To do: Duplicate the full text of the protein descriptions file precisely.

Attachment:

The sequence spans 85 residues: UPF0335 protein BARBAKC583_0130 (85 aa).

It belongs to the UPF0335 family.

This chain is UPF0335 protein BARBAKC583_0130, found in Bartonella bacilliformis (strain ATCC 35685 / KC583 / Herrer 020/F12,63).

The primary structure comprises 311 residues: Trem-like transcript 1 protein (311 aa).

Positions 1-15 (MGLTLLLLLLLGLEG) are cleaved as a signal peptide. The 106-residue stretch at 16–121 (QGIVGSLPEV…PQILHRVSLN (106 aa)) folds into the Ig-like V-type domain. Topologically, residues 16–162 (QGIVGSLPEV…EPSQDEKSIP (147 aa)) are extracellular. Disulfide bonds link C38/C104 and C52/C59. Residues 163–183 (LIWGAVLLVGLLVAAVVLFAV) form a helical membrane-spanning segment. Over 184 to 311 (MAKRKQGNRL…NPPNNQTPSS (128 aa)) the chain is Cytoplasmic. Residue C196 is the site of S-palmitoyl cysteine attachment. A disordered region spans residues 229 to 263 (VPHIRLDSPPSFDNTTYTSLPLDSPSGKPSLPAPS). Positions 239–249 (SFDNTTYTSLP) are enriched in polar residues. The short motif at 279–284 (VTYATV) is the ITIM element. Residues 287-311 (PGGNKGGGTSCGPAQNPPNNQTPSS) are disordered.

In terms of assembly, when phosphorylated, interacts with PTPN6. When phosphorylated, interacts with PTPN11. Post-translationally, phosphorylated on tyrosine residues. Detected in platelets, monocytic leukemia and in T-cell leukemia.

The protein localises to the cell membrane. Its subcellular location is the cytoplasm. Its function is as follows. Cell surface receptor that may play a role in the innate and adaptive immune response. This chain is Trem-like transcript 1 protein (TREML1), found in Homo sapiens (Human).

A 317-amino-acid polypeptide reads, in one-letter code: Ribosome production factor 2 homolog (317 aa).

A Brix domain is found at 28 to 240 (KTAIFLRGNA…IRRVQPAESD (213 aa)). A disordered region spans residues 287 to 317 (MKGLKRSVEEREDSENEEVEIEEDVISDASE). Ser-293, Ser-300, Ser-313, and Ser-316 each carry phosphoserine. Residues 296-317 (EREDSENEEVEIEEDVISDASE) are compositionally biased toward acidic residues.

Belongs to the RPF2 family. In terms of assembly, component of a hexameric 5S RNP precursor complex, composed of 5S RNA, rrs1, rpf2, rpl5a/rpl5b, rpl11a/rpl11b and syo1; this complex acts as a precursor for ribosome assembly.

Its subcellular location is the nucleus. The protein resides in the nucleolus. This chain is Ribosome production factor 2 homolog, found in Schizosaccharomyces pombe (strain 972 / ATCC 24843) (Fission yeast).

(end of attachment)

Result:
The sequence spans 85 residues: UPF0335 protein BARBAKC583_0130 (85 aa).

It belongs to the UPF0335 family.

This chain is UPF0335 protein BARBAKC583_0130, found in Bartonella bacilliformis (strain ATCC 35685 / KC583 / Herrer 020/F12,63).

The primary structure comprises 311 residues: Trem-like transcript 1 protein (311 aa).

Positions 1-15 (MGLTLLLLLLLGLEG) are cleaved as a signal peptide. The 106-residue stretch at 16–121 (QGIVGSLPEV…PQILHRVSLN (106 aa)) folds into the Ig-like V-type domain. Topologically, residues 16–162 (QGIVGSLPEV…EPSQDEKSIP (147 aa)) are extracellular. Disulfide bonds link C38/C104 and C52/C59. Residues 163–183 (LIWGAVLLVGLLVAAVVLFAV) form a helical membrane-spanning segment. Over 184 to 311 (MAKRKQGNRL…NPPNNQTPSS (128 aa)) the chain is Cytoplasmic. Residue C196 is the site of S-palmitoyl cysteine attachment. A disordered region spans residues 229 to 263 (VPHIRLDSPPSFDNTTYTSLPLDSPSGKPSLPAPS). Positions 239–249 (SFDNTTYTSLP) are enriched in polar residues. The short motif at 279–284 (VTYATV) is the ITIM element. Residues 287-311 (PGGNKGGGTSCGPAQNPPNNQTPSS) are disordered.

In terms of assembly, when phosphorylated, interacts with PTPN6. When phosphorylated, interacts with PTPN11. Post-translationally, phosphorylated on tyrosine residues. Detected in platelets, monocytic leukemia and in T-cell leukemia.

The protein localises to the cell membrane. Its subcellular location is the cytoplasm. Its function is as follows. Cell surface receptor that may play a role in the innate and adaptive immune response. This chain is Trem-like transcript 1 protein (TREML1), found in Homo sapiens (Human).

A 317-amino-acid polypeptide reads, in one-letter code: Ribosome production factor 2 homolog (317 aa).

A Brix domain is found at 28 to 240 (KTAIFLRGNA…IRRVQPAESD (213 aa)). A disordered region spans residues 287 to 317 (MKGLKRSVEEREDSENEEVEIEEDVISDASE). Ser-293, Ser-300, Ser-313, and Ser-316 each carry phosphoserine. Residues 296-317 (EREDSENEEVEIEEDVISDASE) are compositionally biased toward acidic residues.

Belongs to the RPF2 family. In terms of assembly, component of a hexameric 5S RNP precursor complex, composed of 5S RNA, rrs1, rpf2, rpl5a/rpl5b, rpl11a/rpl11b and syo1; this complex acts as a precursor for ribosome assembly.

Its subcellular location is the nucleus. The protein resides in the nucleolus. This chain is Ribosome production factor 2 homolog, found in Schizosaccharomyces pombe (strain 972 / ATCC 24843) (Fission yeast).